Melanie Safka life and biography

Melanie Safka picture, image, poster

Melanie Safka biography

Date of birth : 1947-02-03
Date of death : -
Birthplace : Queens, New York, U.S.
Nationality : American
Category : Arts and Entertainment
Last modified : 2011-12-13
Credited as : singer-songwriter, folk musician, "Bethany '94" musical

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Melanie Anne Safka-Schekeryk is an American singer-songwriter. Known professionally as simply Melanie, she is best known for her hits "Brand New Key", "Ruby Tuesday", "What Have They Done To My Song Ma" and "Lay Down (Candles in the Rain)".

Folk singer-songwriter Melanie recorded her first album in 1967 and attracted national attention as well as a loyal fan following two years later when she performed at Woodstock, the legendary rock festival. During the early 1970s, Melanie's gentle, acoustic sound on songs like "Lay Down," "Beautiful People," and "Brand New Key" was in sharp contrast to the hard-driving, heavy-metal rock that dominated the charts. Edwin Miller of Seventeen magazine observed that her "urgent ballads bind you to her with invisible threads of emotion."

Melanie was born Melanie Safka on February 3, 1947, in Queens, New York. Her mother was a blues singer at the local clubs who fostered a love of music in her daughter and entered her in area talent contests. "My mother always encouraged me," Melanie recalled to Miller. At age four, Melanie made her professional debut on a radio show called "Live Like a Millionaire," where she sang and played the ukelele.

When Melanie was a teenager, the family moved to southern New Jersey, where despite her mother's blues influence, she was drawn to the New York folk scene and the music of artists Pete Seeger and Woody Guthrie. At age 16, Melanie was hired to sing at a local club where, she told Miller, "I worked Monday nights. I would sing all the Peter, Paul and Mary songs, four and five hours, for $20." After graduating from high school, she enrolled at the New York Academy of Dramatic Arts, but continued to ply her musical trade in the coffee houses of Greenwich Village.

Though the young thespian enjoyed her drama studies, she found it extremely difficult to audition for acting jobs. "I was always simply too afraid to get up and say 'this is what I am,'" she confessed in Seventeen. "So I would sit there, reading the theatrical trade papers. Descriptions of the people wanted never [fit] me." She did manage to secure an acting role, but due to lack of funds, the play was never produced.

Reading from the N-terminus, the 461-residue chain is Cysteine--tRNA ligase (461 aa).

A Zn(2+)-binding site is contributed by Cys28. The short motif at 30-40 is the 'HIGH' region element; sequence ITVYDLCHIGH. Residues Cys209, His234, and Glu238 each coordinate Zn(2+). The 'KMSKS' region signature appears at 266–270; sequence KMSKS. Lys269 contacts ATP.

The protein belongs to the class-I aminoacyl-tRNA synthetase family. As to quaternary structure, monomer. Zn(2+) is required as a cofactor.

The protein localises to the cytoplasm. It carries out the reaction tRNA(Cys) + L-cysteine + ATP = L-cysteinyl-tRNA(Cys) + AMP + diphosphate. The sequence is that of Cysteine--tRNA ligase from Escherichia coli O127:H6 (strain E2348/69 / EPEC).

Melanie signed with a music publishing company and was assigned to producer Peter Schekeryk, whom she later married. In 1967 she landed a recording contract with Columbia Records. Her first single, "Beautiful People," became a moderate hit, but Melanie was dissatisfied with Columbia and switched to the Buddha label, where she recorded the album Born to Be, which contained 1969's smash hit "Look What They've Done to My Song, Ma."

That same year, Melanie was invited to play at the now- historic rock festival, Woodstock. Decades later, she reminisced about the event for Rolling Stone: "It was magical. I had never performed in front of so many people in my life. I had my first out-of-body experience. I was terrified, I had to leave. I started across that bridge to the stage, and I just left my body.... I watched myself walk onto the stage, sit down and sing a couple of lines. And when I felt it was safe, I came back." Performing at Woodstock inspired Melanie to write and record her 1970 peace anthem "Lay Down"-- subtitled "Candles in the Rain." She told Rolling Stone: "It started to rain right before I went on and the announcer said that if you lit candles, it would help to keep the rain away. By the time I finished my set, the whole hillside was a mass of little flickering lights."